Obama plans quick action on black lung, new MSHA chief says
Read more in Coal Tattoo.
CHARLESTON, W.Va. -- The Obama administration plans action "in the next couple of weeks" on a program to tighten dust limits in underground coal mines and take other steps "to end black lung disease," the new head of the federal Mine Safety and Health Administration said Friday.
Joe Main, assistant secretary of labor for Mine Safety and Health, said MSHA plans to speed up publication of proposed dust limits from the April 2011 timeline set earlier this year by Labor Secretary Hilda Solis.
"We're going to do everything we can to speed up the process here," Main said. "We're going to use every ounce of energy we have to squeeze as much quickness out of that process as we can.
The black lung plan was among the initiatives Main discussed Friday during a conference call with coalfield news reporters, his first significant public statements since being confirmed by the Senate last month.
Main was a coal miner and is the former longtime safety and health director of the United Mine Workers union. Mine safety advocates have expressed high hopes for his management of MSHA, an agency that is still rebuilding after years of budget and staffing cuts during the Bush administration.
Also Friday, Main issued a newspaper commentary that marked the 41st anniversary of the Farmington Mine Disaster, which led to passage of the federal mine safety law of 1969.
In that piece, Main outlined the series of federal mine safety reforms, always enacted only after major mining disasters claimed many lives. And Main said that, "Further improvements are needed, though, to achieve the health and safety goals that this nation's miners deserve."
But Main told reporters he would not yet take a position on additional changes in federal law that Democratic congressional leaders and the UMW have sought to build on the 2006 MINER Act. UMW spokesman Phil Smith declined to comment specifically on Main's refusal to take a position on the so-called "S-MINER Act," and would say only that the union supports the bill and hopes Congress passes it and President Obama signs it.
Main also said he plans to generally "beef up" MSHA's focus on miner health issues, launch initiatives to combat common safety violations that lead to deaths and work to ensure that miners can play a strong role in enforcement of the safety law in their own workplaces.
Also, Main said MSHA would put the entire mine rescue system "under a microscope" to pinpoints gaps that still exist after the reforms following the 2006 Sago Mine Disaster.
Main said another major issue is improving MSHA's training requirements and the industry's training practices to ease the transition as an older work force retires and new, inexperienced miners move into those jobs.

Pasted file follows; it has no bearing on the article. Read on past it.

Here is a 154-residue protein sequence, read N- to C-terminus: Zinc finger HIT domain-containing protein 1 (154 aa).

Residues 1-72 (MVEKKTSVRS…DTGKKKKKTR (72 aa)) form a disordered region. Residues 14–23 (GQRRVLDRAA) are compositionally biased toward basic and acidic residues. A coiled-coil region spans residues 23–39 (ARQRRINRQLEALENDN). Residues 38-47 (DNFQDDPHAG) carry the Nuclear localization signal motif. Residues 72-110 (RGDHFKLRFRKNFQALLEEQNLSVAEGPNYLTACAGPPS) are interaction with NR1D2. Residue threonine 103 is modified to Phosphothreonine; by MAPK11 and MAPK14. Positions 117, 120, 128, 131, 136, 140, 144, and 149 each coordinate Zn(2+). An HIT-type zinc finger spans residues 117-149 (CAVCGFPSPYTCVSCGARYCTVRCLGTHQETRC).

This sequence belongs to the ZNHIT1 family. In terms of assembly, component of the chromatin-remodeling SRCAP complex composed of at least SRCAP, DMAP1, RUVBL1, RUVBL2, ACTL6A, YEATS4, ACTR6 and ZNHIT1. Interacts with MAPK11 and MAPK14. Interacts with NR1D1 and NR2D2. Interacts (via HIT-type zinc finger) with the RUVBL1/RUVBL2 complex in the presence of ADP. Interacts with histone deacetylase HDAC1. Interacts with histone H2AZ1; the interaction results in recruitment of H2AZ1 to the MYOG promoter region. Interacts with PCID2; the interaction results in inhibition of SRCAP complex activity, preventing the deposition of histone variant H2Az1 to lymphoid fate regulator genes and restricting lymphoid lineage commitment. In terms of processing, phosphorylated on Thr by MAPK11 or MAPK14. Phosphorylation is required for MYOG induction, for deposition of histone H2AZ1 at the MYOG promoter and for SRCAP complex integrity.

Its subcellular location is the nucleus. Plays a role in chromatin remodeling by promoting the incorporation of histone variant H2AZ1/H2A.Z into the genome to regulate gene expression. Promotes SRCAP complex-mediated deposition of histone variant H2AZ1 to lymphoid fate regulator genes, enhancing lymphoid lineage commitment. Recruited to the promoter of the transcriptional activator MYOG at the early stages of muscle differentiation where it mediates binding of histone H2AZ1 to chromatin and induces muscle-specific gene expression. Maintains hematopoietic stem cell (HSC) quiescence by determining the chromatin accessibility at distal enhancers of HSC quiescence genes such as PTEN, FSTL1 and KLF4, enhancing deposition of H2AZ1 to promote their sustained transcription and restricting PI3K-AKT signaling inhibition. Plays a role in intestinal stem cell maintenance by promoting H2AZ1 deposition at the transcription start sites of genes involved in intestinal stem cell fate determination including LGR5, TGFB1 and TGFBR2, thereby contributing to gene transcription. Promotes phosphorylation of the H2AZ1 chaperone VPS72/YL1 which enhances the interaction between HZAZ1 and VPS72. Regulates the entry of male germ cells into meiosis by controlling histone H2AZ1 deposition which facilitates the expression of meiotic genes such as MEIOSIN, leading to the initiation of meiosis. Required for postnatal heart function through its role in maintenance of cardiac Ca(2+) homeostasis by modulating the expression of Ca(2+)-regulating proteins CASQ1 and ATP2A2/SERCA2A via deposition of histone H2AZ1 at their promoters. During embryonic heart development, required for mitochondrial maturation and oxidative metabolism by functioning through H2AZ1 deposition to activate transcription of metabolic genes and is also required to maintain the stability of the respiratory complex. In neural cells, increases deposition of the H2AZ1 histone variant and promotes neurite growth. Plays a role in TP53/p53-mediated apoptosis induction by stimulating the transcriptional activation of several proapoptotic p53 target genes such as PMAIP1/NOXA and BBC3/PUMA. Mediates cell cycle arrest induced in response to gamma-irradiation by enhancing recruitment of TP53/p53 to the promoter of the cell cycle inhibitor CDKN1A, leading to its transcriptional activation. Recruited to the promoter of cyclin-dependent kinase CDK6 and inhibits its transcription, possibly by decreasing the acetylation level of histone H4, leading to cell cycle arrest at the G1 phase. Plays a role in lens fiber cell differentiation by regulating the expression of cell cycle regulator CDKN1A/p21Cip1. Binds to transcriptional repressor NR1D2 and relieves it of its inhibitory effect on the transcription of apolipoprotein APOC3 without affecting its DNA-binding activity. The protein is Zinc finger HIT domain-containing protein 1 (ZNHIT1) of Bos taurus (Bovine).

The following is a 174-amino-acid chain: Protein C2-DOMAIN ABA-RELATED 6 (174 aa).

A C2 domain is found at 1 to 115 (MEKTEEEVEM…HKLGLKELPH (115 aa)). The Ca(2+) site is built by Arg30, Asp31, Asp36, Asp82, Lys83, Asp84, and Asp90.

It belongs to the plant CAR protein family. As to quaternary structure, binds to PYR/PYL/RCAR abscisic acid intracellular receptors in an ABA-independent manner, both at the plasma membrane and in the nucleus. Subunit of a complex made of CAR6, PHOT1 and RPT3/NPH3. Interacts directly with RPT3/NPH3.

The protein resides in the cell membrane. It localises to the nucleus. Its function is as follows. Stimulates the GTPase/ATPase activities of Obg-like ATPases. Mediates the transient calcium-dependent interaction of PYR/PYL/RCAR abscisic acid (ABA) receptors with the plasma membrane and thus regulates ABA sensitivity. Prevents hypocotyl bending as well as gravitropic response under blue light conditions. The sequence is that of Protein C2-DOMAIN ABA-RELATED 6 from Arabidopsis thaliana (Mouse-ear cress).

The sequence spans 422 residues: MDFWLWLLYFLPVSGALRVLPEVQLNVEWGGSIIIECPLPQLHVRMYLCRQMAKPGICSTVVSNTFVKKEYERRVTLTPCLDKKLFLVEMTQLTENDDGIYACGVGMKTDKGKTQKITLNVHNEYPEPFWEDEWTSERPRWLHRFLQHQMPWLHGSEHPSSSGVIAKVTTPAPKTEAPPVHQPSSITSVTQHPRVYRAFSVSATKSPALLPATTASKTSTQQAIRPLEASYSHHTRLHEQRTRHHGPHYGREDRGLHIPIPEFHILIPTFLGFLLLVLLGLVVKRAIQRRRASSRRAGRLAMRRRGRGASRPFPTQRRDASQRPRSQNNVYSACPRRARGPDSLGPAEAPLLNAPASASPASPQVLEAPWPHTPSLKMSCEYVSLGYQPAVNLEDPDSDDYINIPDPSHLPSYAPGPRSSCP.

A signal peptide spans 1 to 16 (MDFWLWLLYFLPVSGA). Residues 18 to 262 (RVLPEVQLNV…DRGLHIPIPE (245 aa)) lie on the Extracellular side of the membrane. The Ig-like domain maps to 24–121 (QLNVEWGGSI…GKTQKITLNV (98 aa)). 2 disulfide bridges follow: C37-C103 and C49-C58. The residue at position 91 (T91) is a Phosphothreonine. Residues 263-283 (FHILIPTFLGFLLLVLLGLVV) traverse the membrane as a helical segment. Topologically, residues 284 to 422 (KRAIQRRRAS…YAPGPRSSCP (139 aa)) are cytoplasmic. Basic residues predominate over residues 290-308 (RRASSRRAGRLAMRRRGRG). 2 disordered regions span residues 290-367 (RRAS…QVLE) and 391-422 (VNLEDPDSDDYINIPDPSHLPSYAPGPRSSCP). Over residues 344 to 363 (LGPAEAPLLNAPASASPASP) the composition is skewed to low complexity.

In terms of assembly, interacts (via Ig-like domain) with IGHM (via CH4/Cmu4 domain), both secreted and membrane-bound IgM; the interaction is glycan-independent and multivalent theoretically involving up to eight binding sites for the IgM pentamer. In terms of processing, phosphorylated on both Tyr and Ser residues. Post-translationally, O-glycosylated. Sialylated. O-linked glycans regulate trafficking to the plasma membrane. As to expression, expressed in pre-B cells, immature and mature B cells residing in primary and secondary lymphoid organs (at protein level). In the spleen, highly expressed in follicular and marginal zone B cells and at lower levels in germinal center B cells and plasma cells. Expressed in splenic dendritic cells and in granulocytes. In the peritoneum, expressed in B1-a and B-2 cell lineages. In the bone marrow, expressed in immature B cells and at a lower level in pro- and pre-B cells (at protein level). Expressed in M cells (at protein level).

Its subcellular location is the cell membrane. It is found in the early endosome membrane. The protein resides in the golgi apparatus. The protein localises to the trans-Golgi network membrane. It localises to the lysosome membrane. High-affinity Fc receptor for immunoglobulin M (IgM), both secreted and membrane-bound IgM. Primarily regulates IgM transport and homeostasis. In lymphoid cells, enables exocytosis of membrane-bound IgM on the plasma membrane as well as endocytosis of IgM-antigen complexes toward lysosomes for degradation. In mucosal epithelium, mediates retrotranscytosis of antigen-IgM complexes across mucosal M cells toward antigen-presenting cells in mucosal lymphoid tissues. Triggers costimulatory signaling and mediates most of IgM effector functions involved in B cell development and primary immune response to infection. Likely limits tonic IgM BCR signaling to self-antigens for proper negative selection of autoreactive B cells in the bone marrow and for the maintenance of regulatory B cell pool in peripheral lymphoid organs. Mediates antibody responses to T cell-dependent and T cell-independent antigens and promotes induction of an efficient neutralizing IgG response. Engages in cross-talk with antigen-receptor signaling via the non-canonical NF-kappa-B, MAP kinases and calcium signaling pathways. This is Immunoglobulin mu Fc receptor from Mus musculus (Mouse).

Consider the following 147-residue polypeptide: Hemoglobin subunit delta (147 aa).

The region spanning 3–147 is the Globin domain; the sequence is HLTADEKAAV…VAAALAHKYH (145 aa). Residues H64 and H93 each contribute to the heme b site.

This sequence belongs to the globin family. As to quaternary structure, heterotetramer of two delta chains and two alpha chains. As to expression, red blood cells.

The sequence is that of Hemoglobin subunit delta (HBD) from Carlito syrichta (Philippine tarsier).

Main said he plans also to encourage mine operators to add staff and expertise to their internal safety departments so companies can find problems before MSHA inspectors do.
"Today, I think you see a much leaner safety department in some of these mining operations," he said, "and the money that they're paying for fines and sending to the federal government would be better invested back into the mining operation ... so when MSHA shows up at the end of the day, there are less conditions to be cited."
On the black lung issue, numerous experts have, since at least the early 1990s, recommended tightening the dust limit in underground mines from 2 milligrams per cubic meter to 1 milligram per cubic meter.
The issue has received growing attention from mine safety advocates, especially as they've noticed a resurgence in black lung among pockets of miners in the Appalachian coalfields.
Under the Clinton administration, then-MSHA chief Davitt McAteer announced plans in April 1999 to tighten the dust limit. But, the rule was not completed before the Bush administration took office in January 2001 and was dropped from MSHA's rulemaking agenda in December 2002 by then-agency chief Dave Lauriski.
Lawsuits trying to force MSHA to take action on the dust standard have not been successful.
Main pointed out that he served on a Labor Department advisory commission that in 1996 recommended tightening the dust limits.
"There was a need to lower the level of unhealthy dust in the mines," Main said. "I believed that then, I believe it now and, at the end of the day, as we pull together a package to really address the issue of black lung and silicosis, we are going to be looking at the recommendations that have been on the plate for some time."
Reach Ken Ward Jr. at firstname.lastname@example.org or 304-348-1702.